"Don't go out that door. There's vomit!"
Those were the words directed at us as my family and I were leaving the mall recently.
We laughed and thanked the stranger for the warning, then took the other door. Looking to the left, I saw that, sure enough, there was a fairly fresh splattering of vomit on the sidewalk that one of us would have surely stepped in had it not been for the considerate warning of a complete stranger.
It made me smile to think that someone I didn't know would care about whether or not I stepped in a puddle of puke. And then I thought, What if people did that all the time? Not the puking, but the considering.
Imagine what a friendlier world it would be. Imagine the smiles shared, the doors held open, the traffic frustrations minimized, if only we would look beyond ourselves and really see our fellow human beings. If we stopped to think about how our actions or inactions affect those around us. If we cared enough to keep a complete stranger from ruining their shoes. Or forgetting their wallet. Or dropping a five dollar bill.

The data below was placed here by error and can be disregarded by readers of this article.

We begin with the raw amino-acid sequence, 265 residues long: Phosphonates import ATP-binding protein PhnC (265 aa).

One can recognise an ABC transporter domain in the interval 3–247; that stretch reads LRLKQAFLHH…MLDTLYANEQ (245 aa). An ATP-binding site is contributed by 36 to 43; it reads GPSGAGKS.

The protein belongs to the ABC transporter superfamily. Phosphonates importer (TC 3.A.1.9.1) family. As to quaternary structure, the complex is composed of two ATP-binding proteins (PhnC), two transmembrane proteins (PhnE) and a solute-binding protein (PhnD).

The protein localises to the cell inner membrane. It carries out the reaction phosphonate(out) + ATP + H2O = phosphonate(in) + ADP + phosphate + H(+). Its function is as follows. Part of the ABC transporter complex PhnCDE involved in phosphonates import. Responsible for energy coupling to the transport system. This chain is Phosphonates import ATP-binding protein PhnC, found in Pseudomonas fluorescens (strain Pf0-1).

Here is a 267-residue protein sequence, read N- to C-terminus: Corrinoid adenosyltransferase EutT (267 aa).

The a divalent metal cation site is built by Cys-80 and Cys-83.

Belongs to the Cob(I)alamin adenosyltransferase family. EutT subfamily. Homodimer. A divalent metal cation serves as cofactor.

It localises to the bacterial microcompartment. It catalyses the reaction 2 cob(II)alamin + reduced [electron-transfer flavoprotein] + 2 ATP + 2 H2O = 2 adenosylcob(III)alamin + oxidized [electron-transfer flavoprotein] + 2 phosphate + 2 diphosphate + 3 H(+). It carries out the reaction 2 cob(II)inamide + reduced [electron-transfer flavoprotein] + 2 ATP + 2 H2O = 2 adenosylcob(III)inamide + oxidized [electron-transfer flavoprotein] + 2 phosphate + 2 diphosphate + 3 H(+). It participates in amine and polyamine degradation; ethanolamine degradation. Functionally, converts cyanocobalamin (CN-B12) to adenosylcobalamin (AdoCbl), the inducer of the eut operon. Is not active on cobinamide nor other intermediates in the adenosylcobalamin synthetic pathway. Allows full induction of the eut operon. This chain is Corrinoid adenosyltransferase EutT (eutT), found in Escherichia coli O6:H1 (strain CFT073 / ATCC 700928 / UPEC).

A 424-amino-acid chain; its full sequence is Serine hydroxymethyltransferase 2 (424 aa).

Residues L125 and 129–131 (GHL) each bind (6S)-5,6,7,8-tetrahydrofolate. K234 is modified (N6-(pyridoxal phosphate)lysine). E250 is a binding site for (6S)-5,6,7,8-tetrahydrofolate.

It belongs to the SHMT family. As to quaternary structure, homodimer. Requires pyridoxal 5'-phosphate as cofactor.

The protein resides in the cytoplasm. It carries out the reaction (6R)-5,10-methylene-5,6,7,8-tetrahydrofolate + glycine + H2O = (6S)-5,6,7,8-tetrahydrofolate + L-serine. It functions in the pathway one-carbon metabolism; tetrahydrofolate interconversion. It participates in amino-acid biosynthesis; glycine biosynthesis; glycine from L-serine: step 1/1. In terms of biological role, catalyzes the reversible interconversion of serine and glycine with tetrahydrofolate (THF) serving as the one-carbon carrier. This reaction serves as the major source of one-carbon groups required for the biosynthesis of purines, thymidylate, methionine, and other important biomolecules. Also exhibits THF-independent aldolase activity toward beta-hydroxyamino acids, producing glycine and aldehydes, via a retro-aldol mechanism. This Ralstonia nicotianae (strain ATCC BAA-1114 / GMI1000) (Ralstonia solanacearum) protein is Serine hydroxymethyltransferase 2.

If we, though hopelessly flawed ourselves, could just be decent to each other. Consistently.
Can you imagine?
Books can help with that. I don't mean books that were written with the obvious agenda of pounding a moral lesson into our brains, but stories, true or imagined, about characters who work through their own flaws while struggling to overcome whatever problems come their way. It doesn't matter if that story is about a mouse who worries too much or a Hobbit carrying the one ring to Mordor. These stories explore what it means to be human, and they help us--and our children--to look at the world beyond our own little bubbles.
So read lots of stories to your children. But don't just stop there. Talk about the stories and the characters. Answer your children's questions, and ask your own. There are so many things for you to explore and discover in the books you share.
What books have helped you (and/or your children) see people a little differently?